One of the many take-homes from this discussion is when Laraaji starts talking about being tightly identified with labels, categories and titles (about 24:11). He starts describing a meditative practice that starts with a series of suggestions, “I am not the body, I am not a husband, I am not a son, I am not a father . . .” After naming all the titles he’s been given, and taking off all the titles, he sits with what is left.

With this practice he began to realize that each title is associated with a certain samskara of identity of someone he is not. Things like anger, jealousy, and worry don’t belong to him, they belong to the titles! Through this method he explains that he began to make real progress with his meditation practice.

Laraaji mentions many spiritual paths he has taken that have impacted his life and music. One influence was with “New Thought Religion.” The  idea is to try another way. To constantly break out of patterns. “If you can think new thoughts, you can change your life. Choosing new things, choosing new ways. Or hearing new sounds that can unlock memory.”

Duncan Trussell asks Laraaji several BIG questions like, “Are we in heaven? What is cosmic time? Can you talk a little about the Sun? What method do you use to tune into cosmic time? Is there another universe overlaying this universe? Do you currently have a guru? Why is sculpting the field like clay? Are you a teacher? Do you think music is alive?”

I recommend listening to the interview, then finding some of Laraaji’s music. You may want to stay with some of the longer youtube videos that feature him, to hear him speak. He’s been doing music yoga and sound meditation for a long time and has tapped into a higher frequency.

See more about Laraaji on this video “Eternity or Bust – A Short film about Laraaji.”

Trauma and being present in the body

The energy body is more than a metaphor used to describe the activity we associate with the concepts of the chakras and prana. Western science and Eastern philosophy merge with the phrase “energy body,” to refer to the actual, physical reactions to external stimulus. The brains of people who suffer from various levels of trauma exhibit a wide range of physical reactions that can be described as a disconnect with their bodies and are often marked by the inability to be “present” in a way that allows clear focus and concentration.

Trauma, like many complicated ailments that appear as a wide spectrum, is easier to spot in their extreme expression. Recent studies into PTSD (post traumatic stress disorder) are a good illustration of trauma in the extreme because the experiences of people who suffer from PTSD are cut in such stark relief against those who experience mild depression or the stress of everyday life. PTSD can be looked at as  over-the-top trauma that is so extreme as to be  paralyzing in every way: socially, psychologically, physically, emotionally, etc.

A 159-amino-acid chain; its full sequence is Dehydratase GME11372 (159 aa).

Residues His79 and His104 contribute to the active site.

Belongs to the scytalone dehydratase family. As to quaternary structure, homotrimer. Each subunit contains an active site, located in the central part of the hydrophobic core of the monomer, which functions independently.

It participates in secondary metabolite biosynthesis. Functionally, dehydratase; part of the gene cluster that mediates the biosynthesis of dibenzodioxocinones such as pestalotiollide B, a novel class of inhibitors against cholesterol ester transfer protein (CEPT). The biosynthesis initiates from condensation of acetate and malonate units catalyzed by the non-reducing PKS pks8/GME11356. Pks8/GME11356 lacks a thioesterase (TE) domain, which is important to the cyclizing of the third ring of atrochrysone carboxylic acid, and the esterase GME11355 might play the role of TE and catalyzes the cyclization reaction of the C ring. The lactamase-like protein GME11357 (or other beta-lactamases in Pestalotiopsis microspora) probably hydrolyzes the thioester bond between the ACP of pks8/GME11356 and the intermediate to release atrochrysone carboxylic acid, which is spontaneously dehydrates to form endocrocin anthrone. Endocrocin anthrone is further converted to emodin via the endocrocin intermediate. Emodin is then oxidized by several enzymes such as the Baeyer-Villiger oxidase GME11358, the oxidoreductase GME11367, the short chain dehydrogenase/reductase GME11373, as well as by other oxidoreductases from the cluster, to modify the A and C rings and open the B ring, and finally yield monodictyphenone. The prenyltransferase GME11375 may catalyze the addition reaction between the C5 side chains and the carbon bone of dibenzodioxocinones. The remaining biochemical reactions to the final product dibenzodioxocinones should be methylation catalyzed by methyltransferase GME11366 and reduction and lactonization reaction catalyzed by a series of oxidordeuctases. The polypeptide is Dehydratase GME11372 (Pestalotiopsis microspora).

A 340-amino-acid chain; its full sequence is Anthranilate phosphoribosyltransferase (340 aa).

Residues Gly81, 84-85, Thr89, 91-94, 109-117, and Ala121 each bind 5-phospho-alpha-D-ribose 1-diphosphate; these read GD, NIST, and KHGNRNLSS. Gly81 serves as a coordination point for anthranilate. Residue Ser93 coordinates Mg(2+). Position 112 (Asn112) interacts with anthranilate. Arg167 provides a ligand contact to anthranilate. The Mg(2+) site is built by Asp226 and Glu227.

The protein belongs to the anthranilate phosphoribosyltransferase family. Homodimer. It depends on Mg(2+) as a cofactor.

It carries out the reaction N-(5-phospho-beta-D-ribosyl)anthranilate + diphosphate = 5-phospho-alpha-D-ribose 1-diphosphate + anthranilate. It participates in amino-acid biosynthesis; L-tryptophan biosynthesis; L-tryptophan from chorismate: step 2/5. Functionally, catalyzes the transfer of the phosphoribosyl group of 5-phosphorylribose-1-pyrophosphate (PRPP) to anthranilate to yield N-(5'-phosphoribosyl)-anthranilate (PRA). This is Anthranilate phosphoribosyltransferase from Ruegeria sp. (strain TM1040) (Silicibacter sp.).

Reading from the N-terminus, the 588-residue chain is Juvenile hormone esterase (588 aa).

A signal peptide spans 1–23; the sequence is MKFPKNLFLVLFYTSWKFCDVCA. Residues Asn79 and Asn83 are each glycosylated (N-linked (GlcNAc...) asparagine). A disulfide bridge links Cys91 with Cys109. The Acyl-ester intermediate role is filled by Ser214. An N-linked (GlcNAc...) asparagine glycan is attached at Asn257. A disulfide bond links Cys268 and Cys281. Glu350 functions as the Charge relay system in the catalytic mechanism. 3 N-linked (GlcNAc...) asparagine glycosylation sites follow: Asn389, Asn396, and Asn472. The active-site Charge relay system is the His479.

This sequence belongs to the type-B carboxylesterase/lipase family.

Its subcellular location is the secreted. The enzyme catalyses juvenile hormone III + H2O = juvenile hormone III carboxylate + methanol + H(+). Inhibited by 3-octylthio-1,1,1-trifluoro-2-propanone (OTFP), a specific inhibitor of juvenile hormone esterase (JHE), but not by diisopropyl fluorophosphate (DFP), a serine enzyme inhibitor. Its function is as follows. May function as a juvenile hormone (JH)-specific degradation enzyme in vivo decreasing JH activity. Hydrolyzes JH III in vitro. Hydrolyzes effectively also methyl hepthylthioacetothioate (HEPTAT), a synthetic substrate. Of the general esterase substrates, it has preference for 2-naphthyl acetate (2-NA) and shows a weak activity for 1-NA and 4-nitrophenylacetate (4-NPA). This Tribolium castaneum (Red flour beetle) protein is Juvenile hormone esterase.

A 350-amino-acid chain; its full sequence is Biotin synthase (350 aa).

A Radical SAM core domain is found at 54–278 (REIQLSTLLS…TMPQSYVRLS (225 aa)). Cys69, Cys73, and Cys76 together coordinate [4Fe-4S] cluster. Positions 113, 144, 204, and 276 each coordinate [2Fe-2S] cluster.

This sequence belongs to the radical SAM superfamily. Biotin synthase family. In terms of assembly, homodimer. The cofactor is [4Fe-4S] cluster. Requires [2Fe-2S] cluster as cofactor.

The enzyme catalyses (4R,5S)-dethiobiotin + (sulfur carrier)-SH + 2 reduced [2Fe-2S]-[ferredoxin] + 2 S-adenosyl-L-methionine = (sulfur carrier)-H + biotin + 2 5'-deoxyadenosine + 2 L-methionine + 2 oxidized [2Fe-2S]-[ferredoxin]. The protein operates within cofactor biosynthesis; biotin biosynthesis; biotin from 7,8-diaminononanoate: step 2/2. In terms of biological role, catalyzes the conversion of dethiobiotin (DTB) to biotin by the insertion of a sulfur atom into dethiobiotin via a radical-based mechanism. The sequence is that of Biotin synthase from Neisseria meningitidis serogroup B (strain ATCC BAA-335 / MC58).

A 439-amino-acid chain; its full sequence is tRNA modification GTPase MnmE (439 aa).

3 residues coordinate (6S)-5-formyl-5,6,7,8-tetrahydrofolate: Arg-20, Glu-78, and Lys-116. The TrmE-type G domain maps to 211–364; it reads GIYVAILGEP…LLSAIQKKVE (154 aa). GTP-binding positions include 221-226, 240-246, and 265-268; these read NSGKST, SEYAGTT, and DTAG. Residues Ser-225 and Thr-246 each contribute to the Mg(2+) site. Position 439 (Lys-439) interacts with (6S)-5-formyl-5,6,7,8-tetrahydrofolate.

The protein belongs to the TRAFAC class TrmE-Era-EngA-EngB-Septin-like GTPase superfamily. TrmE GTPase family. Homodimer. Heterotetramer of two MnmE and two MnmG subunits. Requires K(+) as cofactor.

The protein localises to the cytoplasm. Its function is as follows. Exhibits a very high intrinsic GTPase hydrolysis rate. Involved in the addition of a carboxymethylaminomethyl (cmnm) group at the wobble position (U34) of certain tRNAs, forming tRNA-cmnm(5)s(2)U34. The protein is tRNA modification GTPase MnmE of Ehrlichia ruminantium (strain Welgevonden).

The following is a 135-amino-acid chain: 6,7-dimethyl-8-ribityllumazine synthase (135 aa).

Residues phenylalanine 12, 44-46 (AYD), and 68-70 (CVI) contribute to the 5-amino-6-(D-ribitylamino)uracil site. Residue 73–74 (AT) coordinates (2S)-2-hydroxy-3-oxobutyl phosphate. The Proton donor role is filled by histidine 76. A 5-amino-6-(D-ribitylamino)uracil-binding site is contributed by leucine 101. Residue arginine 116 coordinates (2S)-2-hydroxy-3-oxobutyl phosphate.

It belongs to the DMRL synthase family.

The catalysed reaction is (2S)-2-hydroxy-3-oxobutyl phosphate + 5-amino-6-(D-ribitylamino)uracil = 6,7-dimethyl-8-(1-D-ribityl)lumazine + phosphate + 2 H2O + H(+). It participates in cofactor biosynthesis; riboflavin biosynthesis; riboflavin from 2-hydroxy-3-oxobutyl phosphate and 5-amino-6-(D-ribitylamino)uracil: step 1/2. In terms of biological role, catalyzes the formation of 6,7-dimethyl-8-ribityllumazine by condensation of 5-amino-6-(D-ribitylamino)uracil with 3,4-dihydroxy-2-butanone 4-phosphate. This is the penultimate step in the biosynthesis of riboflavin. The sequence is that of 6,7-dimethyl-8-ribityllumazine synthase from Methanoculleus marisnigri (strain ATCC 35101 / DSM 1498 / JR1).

It is with great interest to bring together a discussion of two ends of the spectrum – the extremes of either being present in the body or being unable to be present. What are the physical, chemical, energy body reactions that pull us between these opposite poles of being in the world?

Every moment of our lives is characterized by our physical reaction to the world around us. As it turns out (surprise!) we are primarily operating from the emotions and the physical response to our environment. It is a secondary response when we act from our brains logical response to emotional stimulus.

The following article by Bessel A. Van der Kolk, a psychiatrist from Boston University who speaks and writes on the topic of PTSD demonstrates surprising details of what goes on in the brain of the traumatized person.

Clinical Implications of Neuroscience Research in PTSD, Bessel A. Van der Kolk, 2006

Around numbered page 10-11 Kolk describes the parts of the brain affected by trauma and explains an actual shutting down of parts of the brain that would normally help us process/understand/integrate our emotions:

Specifically, neuroimaging studies of people with PTSD have found decreased activation of the medial prefrontal cortex (mPFC). The medial prefrontal comprises anterior cingulate cortex (ACC) and medial parts of the orbitofrontal prefrontal cortices.  The anterior cingulate (ACC) specifically has consistently been implicated in PTSD. The ACC plays a role in the experiential aspects of emotion, as well as in the integration of emotion and cognition. It has extensive connections with multiple brain structures, including the hypothalamus, amygdala, and brain stem autonomic nuclei. Thus, the ACC is part of a system that orchestrates the autonomic, neuroendocrine, and behavioral expression of emotion and may play a key role in the visceral aspects of emotion. – B.A. Van der Kolk

Kolk goes on to discuss the effects of yoga, siting studies involving people practicing yoga. On page 12 he mentions the fascinating studies by Sarah Lazar involving yoga at Massachusetts General Hospital. As a related note, here is Sarah Lazar on TED Talk giving one of the best eight minute “elevator speeches” on the benefits of yoga and meditation and the physical change of thickening our grey matter:

How Meditation Can Reshape Our Brains, Sara Lazar